How did the beginning of the race actually go? It went like this - starting from third, BrawnGP's Barrichello once again had a terrible start as his car went into anti-stall and it took him a good couple of seconds to really get going; meanwhile Vettel, Button, Webber, Trulli and Rosberg from 9th all had a great start. Williams's Rosberg particularly had a flying start and within the first few corners, the German driver had managed to overtake both the Ferraris and Renault's Fernando Alonso as well. At the front, Red Bull's Sebastian Vettel had a clean getaway, but going through turn 10 on the first lap, he almost lost the rear end of his car a little bit and went wide on the exit. This opportunity was taken up by BrawnGP's Button with both hands as the Briton then took the race lead, and then never looked back for the rest of the afternoon.

Ferrari's Felipe Massa had a decent start, but his Finnish team mate Raikkonen had a pretty poor start. As Raikkonen was then pushing hard over the first few laps to try and make up some of the lost ground, his front wing touched the rear-left tyre of Alonso's Renault while attempting an overtaking move. This meant that Raikkonen had to change his front wing on his first pit stop, and the time it took put him pretty far back when he rejoined the race. Overall, the Ferraris still looked to be lacking a little bit of downforce when compared to the Brawns, the Red Bulls and the Williams.

Most of the cars on the track were on a two-stop strategy for the race, the only exception being Red Bull's Vettel who was on a three-stopper. This was surprising given that once he made that mistake on the first lap, Red Bull could have changed him to a two-stop strategy to try and overtake Button on the pit-stops. Because he started lighter than the Brawn, he made his first pit-stop before Button, so if his team had then put him on a long middle stint, he could have made his last pit-stop after Button's last stop and that would have given the German a chance of victory. But for some reason, Red Bull stuck with his original three-stop strategy, which meant that Mark Webber in the other Red Bull overtook Vettel on strategy and finished one place higher.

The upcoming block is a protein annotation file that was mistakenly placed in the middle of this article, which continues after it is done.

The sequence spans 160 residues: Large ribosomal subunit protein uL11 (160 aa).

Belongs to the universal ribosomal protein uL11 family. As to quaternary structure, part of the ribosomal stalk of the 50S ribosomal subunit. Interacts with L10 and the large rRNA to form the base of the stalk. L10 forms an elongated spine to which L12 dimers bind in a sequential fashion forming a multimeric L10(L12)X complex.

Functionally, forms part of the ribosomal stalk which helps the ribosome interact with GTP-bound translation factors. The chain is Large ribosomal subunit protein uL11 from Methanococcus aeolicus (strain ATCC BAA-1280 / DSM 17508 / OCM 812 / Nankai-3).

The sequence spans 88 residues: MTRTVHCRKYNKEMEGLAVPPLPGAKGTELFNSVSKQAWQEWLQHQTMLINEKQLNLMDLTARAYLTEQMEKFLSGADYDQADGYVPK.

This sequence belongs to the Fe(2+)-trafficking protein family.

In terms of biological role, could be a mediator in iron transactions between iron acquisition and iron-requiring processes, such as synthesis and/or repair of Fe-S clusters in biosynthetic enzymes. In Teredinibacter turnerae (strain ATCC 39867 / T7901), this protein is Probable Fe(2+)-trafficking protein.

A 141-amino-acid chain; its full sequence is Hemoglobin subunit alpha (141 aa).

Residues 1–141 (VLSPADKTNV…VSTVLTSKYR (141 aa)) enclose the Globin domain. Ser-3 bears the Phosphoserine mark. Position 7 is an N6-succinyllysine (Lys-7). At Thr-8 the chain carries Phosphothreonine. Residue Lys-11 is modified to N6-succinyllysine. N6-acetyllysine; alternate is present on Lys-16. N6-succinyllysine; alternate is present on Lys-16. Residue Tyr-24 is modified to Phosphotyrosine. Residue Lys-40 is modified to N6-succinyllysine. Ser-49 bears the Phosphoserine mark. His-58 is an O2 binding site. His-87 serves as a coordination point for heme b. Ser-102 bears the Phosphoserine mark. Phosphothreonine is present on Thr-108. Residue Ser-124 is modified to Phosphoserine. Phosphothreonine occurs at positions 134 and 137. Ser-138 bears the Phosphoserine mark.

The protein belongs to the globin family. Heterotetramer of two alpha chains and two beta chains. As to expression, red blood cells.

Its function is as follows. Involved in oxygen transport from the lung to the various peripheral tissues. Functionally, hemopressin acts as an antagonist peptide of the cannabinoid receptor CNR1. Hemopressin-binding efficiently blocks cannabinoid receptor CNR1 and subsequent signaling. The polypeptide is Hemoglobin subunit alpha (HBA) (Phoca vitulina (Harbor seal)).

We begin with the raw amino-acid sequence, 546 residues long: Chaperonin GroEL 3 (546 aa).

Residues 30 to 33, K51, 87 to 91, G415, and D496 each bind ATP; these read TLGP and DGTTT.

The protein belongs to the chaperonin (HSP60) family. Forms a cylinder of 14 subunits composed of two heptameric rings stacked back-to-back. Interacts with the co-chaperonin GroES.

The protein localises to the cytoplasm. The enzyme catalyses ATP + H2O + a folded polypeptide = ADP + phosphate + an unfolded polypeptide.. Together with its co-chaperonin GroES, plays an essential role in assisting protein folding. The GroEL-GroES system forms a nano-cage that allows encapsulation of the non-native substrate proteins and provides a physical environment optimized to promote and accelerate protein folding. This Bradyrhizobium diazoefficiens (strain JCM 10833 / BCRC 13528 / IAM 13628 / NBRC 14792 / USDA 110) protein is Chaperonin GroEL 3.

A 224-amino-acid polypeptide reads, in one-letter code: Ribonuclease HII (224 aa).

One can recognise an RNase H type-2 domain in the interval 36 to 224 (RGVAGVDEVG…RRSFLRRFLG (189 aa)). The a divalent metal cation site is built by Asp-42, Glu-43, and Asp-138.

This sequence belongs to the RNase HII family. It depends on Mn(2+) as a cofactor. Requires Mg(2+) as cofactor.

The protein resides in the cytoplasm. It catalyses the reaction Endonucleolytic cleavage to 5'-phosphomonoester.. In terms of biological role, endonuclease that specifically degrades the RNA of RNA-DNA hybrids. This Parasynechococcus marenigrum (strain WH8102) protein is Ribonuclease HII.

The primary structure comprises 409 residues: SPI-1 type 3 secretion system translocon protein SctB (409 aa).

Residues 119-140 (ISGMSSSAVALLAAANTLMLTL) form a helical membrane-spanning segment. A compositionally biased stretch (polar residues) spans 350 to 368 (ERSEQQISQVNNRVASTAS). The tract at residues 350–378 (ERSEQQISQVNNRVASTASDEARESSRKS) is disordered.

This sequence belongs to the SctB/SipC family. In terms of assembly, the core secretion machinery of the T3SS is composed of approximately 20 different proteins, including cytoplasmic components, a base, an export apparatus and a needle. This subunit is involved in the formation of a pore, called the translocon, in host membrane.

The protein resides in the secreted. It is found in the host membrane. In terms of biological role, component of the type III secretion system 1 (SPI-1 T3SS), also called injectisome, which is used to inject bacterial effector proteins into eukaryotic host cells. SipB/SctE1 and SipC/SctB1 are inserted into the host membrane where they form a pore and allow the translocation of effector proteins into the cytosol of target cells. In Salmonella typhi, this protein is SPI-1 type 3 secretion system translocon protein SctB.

While BrawnGP's Jenson Button was in a class of his own up front, his team mate Barrichello was struggling at the back after the poor start. Although Ferrari and McLaren were the only team running KERS this weekend, Barrichello found it really hard to overtake Kovalainen's McLaren, thanks to the wonderful Mercedes KERS system. In the end though, Barrichello could not finish the race because he was also facing a gearbox problem, because of which he could not select 7th gear and was hitting the rev limiter early (Formula 1 cars are limited to 18000rpm this season). So BrawnGP had its first retirement of the season in Turkey.